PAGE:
Carlos Ruiz Zafon is one of those authors whose books I will always read, no matter what they’re about. I’ve read everything that he’s written (that has been translated into English) and have loved every single one. I’m indebted to Text Publishing who introduced me to Carlos Ruiz Zafon when they published the first of his books translated into English, The Shadow of the Wind. It’s my absolute favourite book and I still remember how I felt when I first read it. Whenever I read one of his books I find I get completely wrapped up in the story and can think about little else. Carlos’ latest book from Text is his third book for younger readers, The Watcher in the Shadows.
A mysterious toymaker, Lazarus, lives as a recluse in a crumbling mansion by the sea, surrounded by the mechanical beings he has created. Strange lights seem to shine through the mists that envelop the small island where the old lighthouse stands, and somewhere in the woods nearby lurks a shadowy creature.
When her mother takes a job as a housekeeper for the toymaker, fourteen-year-old Irene meets Hannah and her alluring sailor cousin Ismael, and what seems like a dream summer begins. But Lazarus’s house contains dark secrets and before long Irene and Ismael find themselves entwined in the mystery of the September lights.
The Watcher in the Shadows is my favourite of Carlos’ novels for younger readers. It’s a Young Adult book but adults will love it too, especially if you’re a fan of Carlos’ writing. As soon as I started reading I found myself wrapped up in this magical, mysterious and dark story. Carlos’ wonderful descriptive language transports you to the mysterious setting of the story, with the dilapidated mansion and the light house at its center.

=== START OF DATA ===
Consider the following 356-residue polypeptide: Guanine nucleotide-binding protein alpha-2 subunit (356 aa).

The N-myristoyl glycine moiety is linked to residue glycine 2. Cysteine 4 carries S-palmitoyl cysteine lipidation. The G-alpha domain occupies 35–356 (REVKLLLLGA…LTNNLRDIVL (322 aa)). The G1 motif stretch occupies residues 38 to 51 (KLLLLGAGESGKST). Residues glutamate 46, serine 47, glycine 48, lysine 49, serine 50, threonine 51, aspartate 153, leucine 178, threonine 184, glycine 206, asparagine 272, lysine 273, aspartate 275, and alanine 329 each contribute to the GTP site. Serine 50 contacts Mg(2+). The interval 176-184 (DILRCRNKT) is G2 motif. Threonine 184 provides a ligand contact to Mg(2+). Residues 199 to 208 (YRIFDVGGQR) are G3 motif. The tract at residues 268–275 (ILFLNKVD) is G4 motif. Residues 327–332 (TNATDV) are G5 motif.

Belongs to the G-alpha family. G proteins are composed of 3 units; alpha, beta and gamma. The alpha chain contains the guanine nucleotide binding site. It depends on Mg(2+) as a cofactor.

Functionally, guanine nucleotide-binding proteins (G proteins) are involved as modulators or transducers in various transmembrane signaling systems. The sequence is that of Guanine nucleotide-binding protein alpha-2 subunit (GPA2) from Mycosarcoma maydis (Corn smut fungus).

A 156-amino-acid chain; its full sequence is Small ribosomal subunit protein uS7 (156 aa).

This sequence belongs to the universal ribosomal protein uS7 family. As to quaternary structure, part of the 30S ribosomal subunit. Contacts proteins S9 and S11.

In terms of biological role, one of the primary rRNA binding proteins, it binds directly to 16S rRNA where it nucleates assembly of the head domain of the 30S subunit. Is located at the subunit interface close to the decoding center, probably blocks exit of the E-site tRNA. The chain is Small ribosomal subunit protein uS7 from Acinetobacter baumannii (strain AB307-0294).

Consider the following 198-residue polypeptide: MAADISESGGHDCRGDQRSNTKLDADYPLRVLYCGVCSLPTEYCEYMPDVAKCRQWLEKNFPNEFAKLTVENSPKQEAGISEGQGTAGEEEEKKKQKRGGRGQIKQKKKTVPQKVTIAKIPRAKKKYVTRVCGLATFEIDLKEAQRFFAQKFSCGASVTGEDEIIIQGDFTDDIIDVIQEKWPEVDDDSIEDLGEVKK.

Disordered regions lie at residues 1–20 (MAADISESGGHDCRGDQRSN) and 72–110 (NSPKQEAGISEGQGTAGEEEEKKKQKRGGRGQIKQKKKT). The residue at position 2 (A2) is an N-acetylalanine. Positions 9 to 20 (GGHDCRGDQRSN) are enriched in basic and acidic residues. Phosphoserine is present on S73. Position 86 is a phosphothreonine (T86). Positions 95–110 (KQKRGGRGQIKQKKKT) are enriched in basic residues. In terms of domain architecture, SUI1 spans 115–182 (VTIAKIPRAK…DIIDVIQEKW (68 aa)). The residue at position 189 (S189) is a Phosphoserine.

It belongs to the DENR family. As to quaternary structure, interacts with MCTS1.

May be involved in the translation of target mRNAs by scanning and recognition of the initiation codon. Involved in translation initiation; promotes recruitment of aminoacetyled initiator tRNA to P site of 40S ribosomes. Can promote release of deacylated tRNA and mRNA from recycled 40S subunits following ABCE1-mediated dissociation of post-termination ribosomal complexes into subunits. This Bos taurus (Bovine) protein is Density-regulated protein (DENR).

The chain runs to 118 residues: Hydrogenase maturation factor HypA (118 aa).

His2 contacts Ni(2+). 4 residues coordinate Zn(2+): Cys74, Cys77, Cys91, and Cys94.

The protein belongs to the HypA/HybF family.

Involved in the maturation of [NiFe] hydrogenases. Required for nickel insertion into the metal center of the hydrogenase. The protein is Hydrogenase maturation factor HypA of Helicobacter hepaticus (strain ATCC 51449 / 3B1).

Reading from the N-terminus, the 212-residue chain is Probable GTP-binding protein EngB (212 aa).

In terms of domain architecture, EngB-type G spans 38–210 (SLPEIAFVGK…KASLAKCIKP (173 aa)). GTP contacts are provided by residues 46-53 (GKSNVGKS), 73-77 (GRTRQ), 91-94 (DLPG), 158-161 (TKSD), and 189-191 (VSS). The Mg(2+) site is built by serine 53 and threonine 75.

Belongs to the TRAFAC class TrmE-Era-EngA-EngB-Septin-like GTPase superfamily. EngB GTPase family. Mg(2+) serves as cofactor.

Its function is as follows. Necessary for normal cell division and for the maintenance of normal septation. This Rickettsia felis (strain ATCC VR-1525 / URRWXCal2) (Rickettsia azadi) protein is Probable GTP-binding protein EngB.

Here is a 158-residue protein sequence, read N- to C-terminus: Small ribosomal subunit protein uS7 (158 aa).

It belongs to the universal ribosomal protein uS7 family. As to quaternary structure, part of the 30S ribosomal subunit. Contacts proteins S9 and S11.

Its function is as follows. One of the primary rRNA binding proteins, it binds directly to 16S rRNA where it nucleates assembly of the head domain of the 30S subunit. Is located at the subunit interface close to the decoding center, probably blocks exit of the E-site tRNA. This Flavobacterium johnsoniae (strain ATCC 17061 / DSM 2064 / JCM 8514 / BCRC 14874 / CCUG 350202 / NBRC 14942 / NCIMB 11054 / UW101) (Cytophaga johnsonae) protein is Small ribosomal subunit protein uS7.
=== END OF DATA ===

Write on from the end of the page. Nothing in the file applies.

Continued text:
Like the characters in the book, you slowly put together the pieces of the puzzle as the story progresses. The more you find out the faster you want to gobble up the story. It’s the sort of book you want to read all in one go because it’s so difficult to stop. Carlos is a master of mystery and suspense and I just love the way he pulls everything together. He certainly leaves me in awe at his amazing storytelling.
One of the things I love the most about his books, and this one especially, is the way that he layers the story. There are stories within the main story. Characters in his books often tell stories to other characters to give you pieces of the puzzle. In The Watcher in the Shadows the toymaker, Lazarus, tells stories to Simone and her son Dorian about his childhood, and Irene uncovers the story of Alma Matisse through reading her diary.
The Watcher in the Shadows is deliciously dark and spooky. There were several parts that made a shiver go down my spine. The story is all about this shadowy creature, the ‘watcher in the shadows,’ but there are plenty of other creepy things in the story, including a crumbling mansion filled with strange mechanical beings, that has many dark corridors and secret passages.
Like his other stories, I’m sure The Watcher in the Shadows will stick with me and I won’t be able to stop thinking about it for a long time.
I’m incredibly excited to be meeting Carlos Ruiz Zafon at the Auckland Writer’s Festival this weekend. I hope that I’ll be able to say more than ‘I love your books’ to him and I can’t wait to hear what he has to say about his writing and his wonderful books. I never thought I’d get the chance to meet him (as he’s a Spanish author) so this is a dream come true for me.